Kiva: $25 Makes Business Happen
It’s all relative. In some countries, for some entrepreneurs, $25 can change their life. I’ve lived in Africa (Congo/Zaïre/Congo) and have seen firsthand how so little money can have such a big impact.
You’ve undoubtedly heard about Kiva.org by now, the organization that facilitates micro loans to small entrepreneurs in 184 different underprivileged countries. You and I are the ones providing the loans, starting with as little as $25 towards average total loans sizes of $420.59.
More than 80% of Kiva’s loans go to women entrepreneur. Which is why I thought that this would be the perfect time to mention this as an extra special gift idea for Mother’s Day. Think of the value packed in this $25. Where else can you spend this amount (or much more if you’d like!) and help another woman provide for her children, help pave someone’s path to self- sufficiency and perhaps even to enable dreams to come through. And, to make this super convenient, Kiva has readymade gift certificates (that you can email or print yourself) to be printed in the amount of your choice.
Mom will then be able to “shop” Kiva’s directory of entrepreneur and pick someone or a group that she wants to help. She can then follow her/their progress. Once the loan is repaid, she can then choose to reinvest with another entrepreneur, donate the funds to Kiva or withdraw the money (find out more here).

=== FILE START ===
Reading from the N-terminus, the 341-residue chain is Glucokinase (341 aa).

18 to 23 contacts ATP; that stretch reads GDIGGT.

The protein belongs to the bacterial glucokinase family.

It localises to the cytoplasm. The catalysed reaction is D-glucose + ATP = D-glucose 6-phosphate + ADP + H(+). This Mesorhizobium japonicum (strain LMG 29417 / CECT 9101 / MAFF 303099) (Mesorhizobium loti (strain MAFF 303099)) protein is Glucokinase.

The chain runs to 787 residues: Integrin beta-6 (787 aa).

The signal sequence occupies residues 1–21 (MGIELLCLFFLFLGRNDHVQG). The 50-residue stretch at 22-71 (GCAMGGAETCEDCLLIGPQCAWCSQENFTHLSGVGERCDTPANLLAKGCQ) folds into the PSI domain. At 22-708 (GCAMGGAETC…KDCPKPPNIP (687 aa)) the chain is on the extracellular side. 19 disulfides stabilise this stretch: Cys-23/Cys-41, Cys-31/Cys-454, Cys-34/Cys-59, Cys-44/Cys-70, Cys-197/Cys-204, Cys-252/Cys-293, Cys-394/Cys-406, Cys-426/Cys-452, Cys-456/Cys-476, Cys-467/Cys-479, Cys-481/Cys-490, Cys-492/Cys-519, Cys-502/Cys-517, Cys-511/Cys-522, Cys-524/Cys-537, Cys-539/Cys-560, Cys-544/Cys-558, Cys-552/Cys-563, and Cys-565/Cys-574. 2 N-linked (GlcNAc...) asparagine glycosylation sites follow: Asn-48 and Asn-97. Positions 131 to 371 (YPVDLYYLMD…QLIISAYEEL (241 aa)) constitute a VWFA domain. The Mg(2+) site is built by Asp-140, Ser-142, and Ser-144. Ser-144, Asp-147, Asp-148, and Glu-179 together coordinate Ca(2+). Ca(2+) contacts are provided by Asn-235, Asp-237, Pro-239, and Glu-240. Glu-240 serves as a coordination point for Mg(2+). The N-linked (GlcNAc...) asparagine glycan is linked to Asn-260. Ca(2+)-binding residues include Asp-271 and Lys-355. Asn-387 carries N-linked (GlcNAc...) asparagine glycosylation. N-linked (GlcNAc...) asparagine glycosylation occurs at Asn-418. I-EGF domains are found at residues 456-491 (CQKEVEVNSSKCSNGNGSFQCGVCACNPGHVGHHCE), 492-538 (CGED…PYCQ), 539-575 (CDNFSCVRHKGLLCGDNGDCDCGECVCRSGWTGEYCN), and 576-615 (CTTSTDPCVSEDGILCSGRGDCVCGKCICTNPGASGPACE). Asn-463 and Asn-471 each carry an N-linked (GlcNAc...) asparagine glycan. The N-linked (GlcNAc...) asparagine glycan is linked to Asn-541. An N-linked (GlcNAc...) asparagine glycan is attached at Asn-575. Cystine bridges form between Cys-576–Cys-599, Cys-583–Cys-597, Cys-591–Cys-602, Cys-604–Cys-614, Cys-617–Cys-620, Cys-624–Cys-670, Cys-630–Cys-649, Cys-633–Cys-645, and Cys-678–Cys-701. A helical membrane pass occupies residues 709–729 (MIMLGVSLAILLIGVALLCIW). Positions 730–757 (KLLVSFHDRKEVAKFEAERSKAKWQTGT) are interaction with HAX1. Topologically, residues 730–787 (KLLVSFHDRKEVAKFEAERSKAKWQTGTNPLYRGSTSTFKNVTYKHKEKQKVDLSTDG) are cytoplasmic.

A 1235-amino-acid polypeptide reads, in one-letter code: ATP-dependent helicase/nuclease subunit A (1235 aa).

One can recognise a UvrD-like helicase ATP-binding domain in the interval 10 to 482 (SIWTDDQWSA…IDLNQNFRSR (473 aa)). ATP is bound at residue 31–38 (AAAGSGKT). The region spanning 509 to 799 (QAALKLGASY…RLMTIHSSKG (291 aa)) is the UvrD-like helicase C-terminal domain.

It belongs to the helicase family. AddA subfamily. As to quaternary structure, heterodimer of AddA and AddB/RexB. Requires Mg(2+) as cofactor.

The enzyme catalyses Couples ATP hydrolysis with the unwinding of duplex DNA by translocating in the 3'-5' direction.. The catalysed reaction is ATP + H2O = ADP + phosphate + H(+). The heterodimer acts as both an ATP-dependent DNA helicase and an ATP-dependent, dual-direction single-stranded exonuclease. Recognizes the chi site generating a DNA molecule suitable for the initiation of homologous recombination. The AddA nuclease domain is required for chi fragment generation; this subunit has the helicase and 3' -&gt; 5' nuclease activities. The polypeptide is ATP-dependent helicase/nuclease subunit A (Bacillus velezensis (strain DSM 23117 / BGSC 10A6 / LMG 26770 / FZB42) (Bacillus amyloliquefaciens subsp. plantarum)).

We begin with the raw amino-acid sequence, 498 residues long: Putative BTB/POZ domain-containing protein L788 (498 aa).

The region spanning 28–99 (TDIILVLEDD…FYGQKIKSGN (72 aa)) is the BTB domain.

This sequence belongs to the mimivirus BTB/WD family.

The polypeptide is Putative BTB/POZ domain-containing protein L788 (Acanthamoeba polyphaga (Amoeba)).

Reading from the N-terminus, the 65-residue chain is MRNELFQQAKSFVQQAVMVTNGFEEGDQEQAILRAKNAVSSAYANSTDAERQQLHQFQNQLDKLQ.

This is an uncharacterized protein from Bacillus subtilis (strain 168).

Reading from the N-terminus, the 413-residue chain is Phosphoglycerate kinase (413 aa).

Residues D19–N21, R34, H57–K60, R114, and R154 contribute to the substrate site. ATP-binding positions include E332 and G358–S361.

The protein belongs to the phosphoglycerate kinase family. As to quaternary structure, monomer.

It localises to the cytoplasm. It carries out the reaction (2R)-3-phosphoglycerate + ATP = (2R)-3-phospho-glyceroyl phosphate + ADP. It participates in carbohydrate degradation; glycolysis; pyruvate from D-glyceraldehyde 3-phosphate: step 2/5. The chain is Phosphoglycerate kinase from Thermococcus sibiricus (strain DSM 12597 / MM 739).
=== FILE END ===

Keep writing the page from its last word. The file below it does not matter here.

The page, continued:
The loans are all enabled through various international microfinance institutions who screen deserving and qualified local entrepreneurs from impoverished communities world-wide.
To me, this is a powerful gift to give, because, like most other things that I adore, it has a story. The real human story of people looking to improve their condition. And therefore it has meaning and depth and will most certainly be greatly appreciated.
I have chosen to give myself the gift of Kiva and will be following my very own entrepreneurial group of women in Mali. The Soutoura group is looking for funding to help them buy bolts of fabric so that they can dye them into the colorful fabrics known as “wax pagnes”. They will sell their product in various markets and neighborhoods. (I love “wax pagne” and have gorgeous colorful yards of the fabric brought back from the Congo, still awaiting a worthy project to put them to use). As of this moment, these women have raised a little more than half of the $525.00 that they need. Can a group of North American succulent women finish raising the balance of their loan? I think we can. Go here and please come back and let me know so that we can send you a big hourrah and a few wet kisses.
The historical loan default rate with Kiva loan recipients is 1.8%. I can live with that “risk”.